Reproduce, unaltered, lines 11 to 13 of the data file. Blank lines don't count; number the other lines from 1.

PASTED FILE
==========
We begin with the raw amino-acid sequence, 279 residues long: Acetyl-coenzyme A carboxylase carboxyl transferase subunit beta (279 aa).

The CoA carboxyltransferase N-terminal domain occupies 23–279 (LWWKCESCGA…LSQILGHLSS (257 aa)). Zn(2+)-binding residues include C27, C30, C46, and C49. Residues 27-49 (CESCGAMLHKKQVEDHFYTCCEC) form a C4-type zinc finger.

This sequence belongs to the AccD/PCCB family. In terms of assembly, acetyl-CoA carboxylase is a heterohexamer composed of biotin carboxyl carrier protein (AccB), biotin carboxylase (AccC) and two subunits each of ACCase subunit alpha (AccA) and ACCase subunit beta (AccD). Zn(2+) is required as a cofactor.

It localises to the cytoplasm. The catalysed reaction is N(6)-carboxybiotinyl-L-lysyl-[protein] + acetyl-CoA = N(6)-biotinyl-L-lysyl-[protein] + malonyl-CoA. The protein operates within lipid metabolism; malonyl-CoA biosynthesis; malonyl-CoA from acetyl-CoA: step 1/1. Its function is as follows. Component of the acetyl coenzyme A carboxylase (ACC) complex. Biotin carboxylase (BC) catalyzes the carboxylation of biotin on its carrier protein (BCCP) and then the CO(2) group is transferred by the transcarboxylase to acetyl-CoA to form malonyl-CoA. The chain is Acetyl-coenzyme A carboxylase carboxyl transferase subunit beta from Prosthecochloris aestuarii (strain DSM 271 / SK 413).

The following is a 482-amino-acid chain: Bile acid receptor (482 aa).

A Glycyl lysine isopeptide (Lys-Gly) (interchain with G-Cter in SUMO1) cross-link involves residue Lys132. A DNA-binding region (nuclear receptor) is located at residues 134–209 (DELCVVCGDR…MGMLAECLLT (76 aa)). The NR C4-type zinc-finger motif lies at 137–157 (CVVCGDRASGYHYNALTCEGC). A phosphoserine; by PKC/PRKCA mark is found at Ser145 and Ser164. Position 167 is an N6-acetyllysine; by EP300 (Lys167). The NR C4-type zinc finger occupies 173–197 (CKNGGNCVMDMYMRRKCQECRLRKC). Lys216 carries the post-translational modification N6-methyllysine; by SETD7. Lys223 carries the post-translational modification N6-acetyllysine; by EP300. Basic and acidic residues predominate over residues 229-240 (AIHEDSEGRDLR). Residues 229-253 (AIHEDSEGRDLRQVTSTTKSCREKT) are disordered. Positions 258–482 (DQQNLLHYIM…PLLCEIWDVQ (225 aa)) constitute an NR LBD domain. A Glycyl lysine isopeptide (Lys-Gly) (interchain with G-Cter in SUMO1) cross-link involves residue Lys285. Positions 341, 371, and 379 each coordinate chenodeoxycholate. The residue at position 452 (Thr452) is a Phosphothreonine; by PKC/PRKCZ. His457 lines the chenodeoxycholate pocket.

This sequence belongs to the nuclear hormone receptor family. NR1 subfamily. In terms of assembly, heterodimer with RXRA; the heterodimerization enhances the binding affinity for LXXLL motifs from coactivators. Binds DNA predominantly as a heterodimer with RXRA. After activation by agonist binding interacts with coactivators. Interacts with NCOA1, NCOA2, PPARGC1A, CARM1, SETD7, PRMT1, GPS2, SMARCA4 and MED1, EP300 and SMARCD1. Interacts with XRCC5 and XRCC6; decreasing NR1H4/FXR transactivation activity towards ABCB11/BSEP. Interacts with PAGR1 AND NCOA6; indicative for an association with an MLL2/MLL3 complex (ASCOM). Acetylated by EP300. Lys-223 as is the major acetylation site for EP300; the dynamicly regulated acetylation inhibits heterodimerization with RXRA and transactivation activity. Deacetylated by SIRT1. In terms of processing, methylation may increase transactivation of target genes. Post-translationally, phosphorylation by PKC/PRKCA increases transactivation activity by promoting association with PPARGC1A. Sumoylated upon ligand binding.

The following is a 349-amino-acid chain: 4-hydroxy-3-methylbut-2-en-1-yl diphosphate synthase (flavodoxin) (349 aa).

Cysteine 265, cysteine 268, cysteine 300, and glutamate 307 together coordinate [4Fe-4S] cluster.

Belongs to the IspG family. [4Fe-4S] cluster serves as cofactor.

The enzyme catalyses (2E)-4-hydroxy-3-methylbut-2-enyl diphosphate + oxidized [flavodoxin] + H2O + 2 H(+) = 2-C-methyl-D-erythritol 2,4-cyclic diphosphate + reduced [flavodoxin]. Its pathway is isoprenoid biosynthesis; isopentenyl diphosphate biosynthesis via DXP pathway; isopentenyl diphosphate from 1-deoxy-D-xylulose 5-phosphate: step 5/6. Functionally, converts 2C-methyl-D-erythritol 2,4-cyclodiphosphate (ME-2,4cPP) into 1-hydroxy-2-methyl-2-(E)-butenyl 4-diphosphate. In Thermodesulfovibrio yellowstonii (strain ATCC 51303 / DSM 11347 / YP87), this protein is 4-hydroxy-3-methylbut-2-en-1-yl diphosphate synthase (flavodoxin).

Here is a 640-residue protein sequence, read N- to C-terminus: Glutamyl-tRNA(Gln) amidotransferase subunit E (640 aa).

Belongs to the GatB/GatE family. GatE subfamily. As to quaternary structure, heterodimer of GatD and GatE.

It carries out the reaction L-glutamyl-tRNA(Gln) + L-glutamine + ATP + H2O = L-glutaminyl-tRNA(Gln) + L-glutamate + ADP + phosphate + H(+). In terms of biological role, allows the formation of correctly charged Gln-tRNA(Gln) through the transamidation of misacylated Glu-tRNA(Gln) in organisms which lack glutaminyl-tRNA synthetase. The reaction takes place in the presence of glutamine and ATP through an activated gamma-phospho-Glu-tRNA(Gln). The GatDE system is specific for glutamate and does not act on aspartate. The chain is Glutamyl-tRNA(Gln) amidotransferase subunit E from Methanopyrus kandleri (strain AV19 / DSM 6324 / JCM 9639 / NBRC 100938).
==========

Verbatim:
The enzyme catalyses (2E)-4-hydroxy-3-methylbut-2-enyl diphosphate + oxidized [flavodoxin] + H2O + 2 H(+) = 2-C-methyl-D-erythritol 2,4-cyclic diphosphate + reduced [flavodoxin]. Its pathway is isoprenoid biosynthesis; isopentenyl diphosphate biosynthesis via DXP pathway; isopentenyl diphosphate from 1-deoxy-D-xylulose 5-phosphate: step 5/6. Functionally, converts 2C-methyl-D-erythritol 2,4-cyclodiphosphate (ME-2,4cPP) into 1-hydroxy-2-methyl-2-(E)-butenyl 4-diphosphate. In Thermodesulfovibrio yellowstonii (strain ATCC 51303 / DSM 11347 / YP87), this protein is 4-hydroxy-3-methylbut-2-en-1-yl diphosphate synthase (flavodoxin).

Here is a 640-residue protein sequence, read N- to C-terminus: Glutamyl-tRNA(Gln) amidotransferase subunit E (640 aa).

Belongs to the GatB/GatE family. GatE subfamily. As to quaternary structure, heterodimer of GatD and GatE.